Archive for March 19th, 2007

dscn1725.JPGToday I had a play with the Shetland wool. It’s the first time I’ve spun a hairy fibre - Victorian wools tend to be the shorter, softer variety such as Corriedale or Polwarth.

Once I got the knack of it I found it quite easy though. It required a rather longer draw than I am used to, spinning semi-worsted from a prepared top. This came out at 22 wpi in 2-ply.

To my surprise, the brown wool was distinctly different to the white. I bought mainly white for my mittens as I’m planning to dye it, but I got a bit of brown and black to dabble in natural-coloured Fair Isle. The white is much longer than the brown and generally softer both in the top and spun. The brown is shorter and clumpier and it was much more difficult to get a smooth yarn. It also contains quite a lot of thick, white and black hairs.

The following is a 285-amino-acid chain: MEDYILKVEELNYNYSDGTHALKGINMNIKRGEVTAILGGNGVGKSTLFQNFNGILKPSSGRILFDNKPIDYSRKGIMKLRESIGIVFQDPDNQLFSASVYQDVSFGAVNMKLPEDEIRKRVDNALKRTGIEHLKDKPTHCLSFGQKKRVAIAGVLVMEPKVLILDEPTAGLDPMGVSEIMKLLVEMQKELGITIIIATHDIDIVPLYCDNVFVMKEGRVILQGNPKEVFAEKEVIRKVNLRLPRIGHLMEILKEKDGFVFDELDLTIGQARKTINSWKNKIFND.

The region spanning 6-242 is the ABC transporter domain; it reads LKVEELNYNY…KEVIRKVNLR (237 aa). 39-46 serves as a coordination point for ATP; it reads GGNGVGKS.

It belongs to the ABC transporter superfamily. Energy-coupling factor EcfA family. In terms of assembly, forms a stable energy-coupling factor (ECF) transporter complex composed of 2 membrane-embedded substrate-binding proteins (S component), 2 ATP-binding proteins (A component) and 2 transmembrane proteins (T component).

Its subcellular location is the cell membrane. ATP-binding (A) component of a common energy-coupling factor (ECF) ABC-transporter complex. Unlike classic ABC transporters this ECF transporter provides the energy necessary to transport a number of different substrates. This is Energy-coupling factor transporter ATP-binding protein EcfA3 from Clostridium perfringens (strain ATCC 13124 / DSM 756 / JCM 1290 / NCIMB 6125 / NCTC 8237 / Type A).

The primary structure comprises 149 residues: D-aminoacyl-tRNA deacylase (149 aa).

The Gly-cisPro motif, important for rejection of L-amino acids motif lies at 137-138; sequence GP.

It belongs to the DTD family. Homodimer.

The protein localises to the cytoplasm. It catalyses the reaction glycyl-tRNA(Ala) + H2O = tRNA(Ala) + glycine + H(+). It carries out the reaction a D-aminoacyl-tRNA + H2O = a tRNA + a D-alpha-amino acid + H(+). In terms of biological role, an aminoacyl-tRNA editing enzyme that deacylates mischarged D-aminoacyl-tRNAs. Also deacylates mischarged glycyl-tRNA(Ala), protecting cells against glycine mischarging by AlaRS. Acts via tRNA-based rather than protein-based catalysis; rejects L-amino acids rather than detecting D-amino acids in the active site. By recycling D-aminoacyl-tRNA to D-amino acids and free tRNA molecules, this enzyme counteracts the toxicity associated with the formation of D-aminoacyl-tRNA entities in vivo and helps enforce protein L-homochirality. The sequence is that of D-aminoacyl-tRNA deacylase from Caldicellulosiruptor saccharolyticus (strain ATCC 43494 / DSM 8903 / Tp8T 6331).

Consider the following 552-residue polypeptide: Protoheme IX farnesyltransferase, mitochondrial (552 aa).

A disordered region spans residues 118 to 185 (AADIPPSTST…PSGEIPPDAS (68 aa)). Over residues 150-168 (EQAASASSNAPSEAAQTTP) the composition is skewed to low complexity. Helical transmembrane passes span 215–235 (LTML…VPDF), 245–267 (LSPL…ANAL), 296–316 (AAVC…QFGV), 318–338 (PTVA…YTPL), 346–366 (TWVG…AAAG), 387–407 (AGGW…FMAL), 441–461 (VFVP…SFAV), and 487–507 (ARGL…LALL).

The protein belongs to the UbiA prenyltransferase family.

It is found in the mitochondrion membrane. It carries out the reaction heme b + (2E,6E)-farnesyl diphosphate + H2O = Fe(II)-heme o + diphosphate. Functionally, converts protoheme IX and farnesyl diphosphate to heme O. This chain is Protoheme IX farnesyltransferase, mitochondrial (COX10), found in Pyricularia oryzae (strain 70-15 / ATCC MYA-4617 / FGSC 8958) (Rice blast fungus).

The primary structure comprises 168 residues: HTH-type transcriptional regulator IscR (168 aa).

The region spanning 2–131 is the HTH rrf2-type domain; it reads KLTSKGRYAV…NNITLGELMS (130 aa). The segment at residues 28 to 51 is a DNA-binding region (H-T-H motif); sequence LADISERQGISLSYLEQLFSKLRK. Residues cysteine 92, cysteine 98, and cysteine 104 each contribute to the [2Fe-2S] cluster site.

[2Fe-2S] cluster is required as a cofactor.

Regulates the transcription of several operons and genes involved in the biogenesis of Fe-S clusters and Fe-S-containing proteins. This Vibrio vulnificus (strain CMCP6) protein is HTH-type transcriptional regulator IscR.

So, Shetland experts: is this the nature of brown Shetland? Or is it a result of different processing? Or simply that the wool came from Fred Sheep not Molly Ewe? How much consistency can you expect in a wool that comes from the same breed of sheep, but not the same sheep?

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P.S. I would like to show you some lovely brown-and-white Fair Isle knitting but I believe I’m supposed to be writing a chapter today. It is already after 4 o’clock and although Shetland wool is a very nice distraction I’d best stop procrastinating ;-)

 Edited 8:45pm to add:

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I finished the chapter too :)

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